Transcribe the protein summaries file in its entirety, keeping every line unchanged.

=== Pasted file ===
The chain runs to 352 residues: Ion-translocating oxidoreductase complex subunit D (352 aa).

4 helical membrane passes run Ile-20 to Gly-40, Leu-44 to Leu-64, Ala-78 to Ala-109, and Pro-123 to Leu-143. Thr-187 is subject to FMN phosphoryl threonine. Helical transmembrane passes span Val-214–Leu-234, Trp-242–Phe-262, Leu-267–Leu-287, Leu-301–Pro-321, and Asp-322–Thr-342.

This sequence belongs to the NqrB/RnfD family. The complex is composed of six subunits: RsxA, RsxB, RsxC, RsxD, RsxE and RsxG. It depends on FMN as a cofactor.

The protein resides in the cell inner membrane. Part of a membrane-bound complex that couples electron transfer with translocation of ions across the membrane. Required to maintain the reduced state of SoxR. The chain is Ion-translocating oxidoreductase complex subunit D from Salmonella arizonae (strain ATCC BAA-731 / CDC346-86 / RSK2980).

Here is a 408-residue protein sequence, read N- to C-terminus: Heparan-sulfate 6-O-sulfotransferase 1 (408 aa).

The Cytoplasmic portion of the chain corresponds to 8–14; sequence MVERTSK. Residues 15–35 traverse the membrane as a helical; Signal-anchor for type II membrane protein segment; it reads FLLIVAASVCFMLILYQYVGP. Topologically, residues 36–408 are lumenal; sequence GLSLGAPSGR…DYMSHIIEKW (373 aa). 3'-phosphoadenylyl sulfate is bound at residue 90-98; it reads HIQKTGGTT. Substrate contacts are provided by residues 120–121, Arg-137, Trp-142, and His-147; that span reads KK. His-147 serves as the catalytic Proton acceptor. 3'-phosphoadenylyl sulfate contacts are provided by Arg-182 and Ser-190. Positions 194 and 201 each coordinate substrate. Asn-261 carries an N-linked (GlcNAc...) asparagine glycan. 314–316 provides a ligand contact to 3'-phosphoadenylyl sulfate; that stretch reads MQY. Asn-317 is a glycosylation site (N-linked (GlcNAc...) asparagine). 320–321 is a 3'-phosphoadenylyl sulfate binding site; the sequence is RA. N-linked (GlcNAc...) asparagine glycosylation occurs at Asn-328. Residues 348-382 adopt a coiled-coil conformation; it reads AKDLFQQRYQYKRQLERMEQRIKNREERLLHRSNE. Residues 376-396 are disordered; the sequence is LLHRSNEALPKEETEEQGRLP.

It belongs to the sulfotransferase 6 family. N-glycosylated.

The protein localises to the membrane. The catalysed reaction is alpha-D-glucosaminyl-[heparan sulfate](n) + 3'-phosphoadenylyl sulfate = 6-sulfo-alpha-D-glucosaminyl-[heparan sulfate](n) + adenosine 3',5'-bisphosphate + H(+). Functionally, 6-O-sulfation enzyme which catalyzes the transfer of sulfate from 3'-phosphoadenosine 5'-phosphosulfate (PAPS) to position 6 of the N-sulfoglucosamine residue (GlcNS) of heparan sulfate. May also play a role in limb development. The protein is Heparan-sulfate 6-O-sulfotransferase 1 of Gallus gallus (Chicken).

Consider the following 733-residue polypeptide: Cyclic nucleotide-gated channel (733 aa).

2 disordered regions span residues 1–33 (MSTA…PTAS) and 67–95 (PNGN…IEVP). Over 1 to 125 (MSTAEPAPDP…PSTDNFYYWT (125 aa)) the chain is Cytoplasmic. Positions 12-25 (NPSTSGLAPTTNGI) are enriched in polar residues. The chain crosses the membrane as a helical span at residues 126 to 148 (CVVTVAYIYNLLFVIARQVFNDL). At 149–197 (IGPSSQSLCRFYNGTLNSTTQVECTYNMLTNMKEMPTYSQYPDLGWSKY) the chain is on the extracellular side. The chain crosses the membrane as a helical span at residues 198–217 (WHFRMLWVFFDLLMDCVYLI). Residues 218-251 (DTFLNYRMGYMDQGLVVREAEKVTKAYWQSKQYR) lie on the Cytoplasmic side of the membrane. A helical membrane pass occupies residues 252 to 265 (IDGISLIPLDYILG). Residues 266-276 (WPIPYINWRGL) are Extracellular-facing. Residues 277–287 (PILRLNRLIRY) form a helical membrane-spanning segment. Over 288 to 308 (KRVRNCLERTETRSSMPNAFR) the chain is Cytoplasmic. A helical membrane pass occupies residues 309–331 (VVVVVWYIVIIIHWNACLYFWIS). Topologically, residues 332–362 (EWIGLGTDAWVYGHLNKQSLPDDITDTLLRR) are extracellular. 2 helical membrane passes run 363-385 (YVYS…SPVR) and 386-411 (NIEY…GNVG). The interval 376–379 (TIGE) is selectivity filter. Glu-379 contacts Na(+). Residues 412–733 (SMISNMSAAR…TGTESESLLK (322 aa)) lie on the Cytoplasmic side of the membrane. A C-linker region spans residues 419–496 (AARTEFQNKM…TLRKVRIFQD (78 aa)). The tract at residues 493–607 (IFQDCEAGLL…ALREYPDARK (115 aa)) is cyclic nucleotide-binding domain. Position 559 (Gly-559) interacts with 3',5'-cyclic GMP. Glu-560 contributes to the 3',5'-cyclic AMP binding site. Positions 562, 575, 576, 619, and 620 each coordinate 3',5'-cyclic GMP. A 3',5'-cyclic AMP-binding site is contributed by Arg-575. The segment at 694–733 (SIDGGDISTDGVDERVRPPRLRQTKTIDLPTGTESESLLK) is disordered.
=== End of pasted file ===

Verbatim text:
The chain runs to 352 residues: Ion-translocating oxidoreductase complex subunit D (352 aa).

4 helical membrane passes run Ile-20 to Gly-40, Leu-44 to Leu-64, Ala-78 to Ala-109, and Pro-123 to Leu-143. Thr-187 is subject to FMN phosphoryl threonine. Helical transmembrane passes span Val-214–Leu-234, Trp-242–Phe-262, Leu-267–Leu-287, Leu-301–Pro-321, and Asp-322–Thr-342.

This sequence belongs to the NqrB/RnfD family. The complex is composed of six subunits: RsxA, RsxB, RsxC, RsxD, RsxE and RsxG. It depends on FMN as a cofactor.

The protein resides in the cell inner membrane. Part of a membrane-bound complex that couples electron transfer with translocation of ions across the membrane. Required to maintain the reduced state of SoxR. The chain is Ion-translocating oxidoreductase complex subunit D from Salmonella arizonae (strain ATCC BAA-731 / CDC346-86 / RSK2980).

Here is a 408-residue protein sequence, read N- to C-terminus: Heparan-sulfate 6-O-sulfotransferase 1 (408 aa).

The Cytoplasmic portion of the chain corresponds to 8–14; sequence MVERTSK. Residues 15–35 traverse the membrane as a helical; Signal-anchor for type II membrane protein segment; it reads FLLIVAASVCFMLILYQYVGP. Topologically, residues 36–408 are lumenal; sequence GLSLGAPSGR…DYMSHIIEKW (373 aa). 3'-phosphoadenylyl sulfate is bound at residue 90-98; it reads HIQKTGGTT. Substrate contacts are provided by residues 120–121, Arg-137, Trp-142, and His-147; that span reads KK. His-147 serves as the catalytic Proton acceptor. 3'-phosphoadenylyl sulfate contacts are provided by Arg-182 and Ser-190. Positions 194 and 201 each coordinate substrate. Asn-261 carries an N-linked (GlcNAc...) asparagine glycan. 314–316 provides a ligand contact to 3'-phosphoadenylyl sulfate; that stretch reads MQY. Asn-317 is a glycosylation site (N-linked (GlcNAc...) asparagine). 320–321 is a 3'-phosphoadenylyl sulfate binding site; the sequence is RA. N-linked (GlcNAc...) asparagine glycosylation occurs at Asn-328. Residues 348-382 adopt a coiled-coil conformation; it reads AKDLFQQRYQYKRQLERMEQRIKNREERLLHRSNE. Residues 376-396 are disordered; the sequence is LLHRSNEALPKEETEEQGRLP.

It belongs to the sulfotransferase 6 family. N-glycosylated.

The protein localises to the membrane. The catalysed reaction is alpha-D-glucosaminyl-[heparan sulfate](n) + 3'-phosphoadenylyl sulfate = 6-sulfo-alpha-D-glucosaminyl-[heparan sulfate](n) + adenosine 3',5'-bisphosphate + H(+). Functionally, 6-O-sulfation enzyme which catalyzes the transfer of sulfate from 3'-phosphoadenosine 5'-phosphosulfate (PAPS) to position 6 of the N-sulfoglucosamine residue (GlcNS) of heparan sulfate. May also play a role in limb development. The protein is Heparan-sulfate 6-O-sulfotransferase 1 of Gallus gallus (Chicken).

Consider the following 733-residue polypeptide: Cyclic nucleotide-gated channel (733 aa).

2 disordered regions span residues 1–33 (MSTA…PTAS) and 67–95 (PNGN…IEVP). Over 1 to 125 (MSTAEPAPDP…PSTDNFYYWT (125 aa)) the chain is Cytoplasmic. Positions 12-25 (NPSTSGLAPTTNGI) are enriched in polar residues. The chain crosses the membrane as a helical span at residues 126 to 148 (CVVTVAYIYNLLFVIARQVFNDL). At 149–197 (IGPSSQSLCRFYNGTLNSTTQVECTYNMLTNMKEMPTYSQYPDLGWSKY) the chain is on the extracellular side. The chain crosses the membrane as a helical span at residues 198–217 (WHFRMLWVFFDLLMDCVYLI). Residues 218-251 (DTFLNYRMGYMDQGLVVREAEKVTKAYWQSKQYR) lie on the Cytoplasmic side of the membrane. A helical membrane pass occupies residues 252 to 265 (IDGISLIPLDYILG). Residues 266-276 (WPIPYINWRGL) are Extracellular-facing. Residues 277–287 (PILRLNRLIRY) form a helical membrane-spanning segment. Over 288 to 308 (KRVRNCLERTETRSSMPNAFR) the chain is Cytoplasmic. A helical membrane pass occupies residues 309–331 (VVVVVWYIVIIIHWNACLYFWIS). Topologically, residues 332–362 (EWIGLGTDAWVYGHLNKQSLPDDITDTLLRR) are extracellular. 2 helical membrane passes run 363-385 (YVYS…SPVR) and 386-411 (NIEY…GNVG). The interval 376–379 (TIGE) is selectivity filter. Glu-379 contacts Na(+). Residues 412–733 (SMISNMSAAR…TGTESESLLK (322 aa)) lie on the Cytoplasmic side of the membrane. A C-linker region spans residues 419–496 (AARTEFQNKM…TLRKVRIFQD (78 aa)). The tract at residues 493–607 (IFQDCEAGLL…ALREYPDARK (115 aa)) is cyclic nucleotide-binding domain. Position 559 (Gly-559) interacts with 3',5'-cyclic GMP. Glu-560 contributes to the 3',5'-cyclic AMP binding site. Positions 562, 575, 576, 619, and 620 each coordinate 3',5'-cyclic GMP. A 3',5'-cyclic AMP-binding site is contributed by Arg-575. The segment at 694–733 (SIDGGDISTDGVDERVRPPRLRQTKTIDLPTGTESESLLK) is disordered.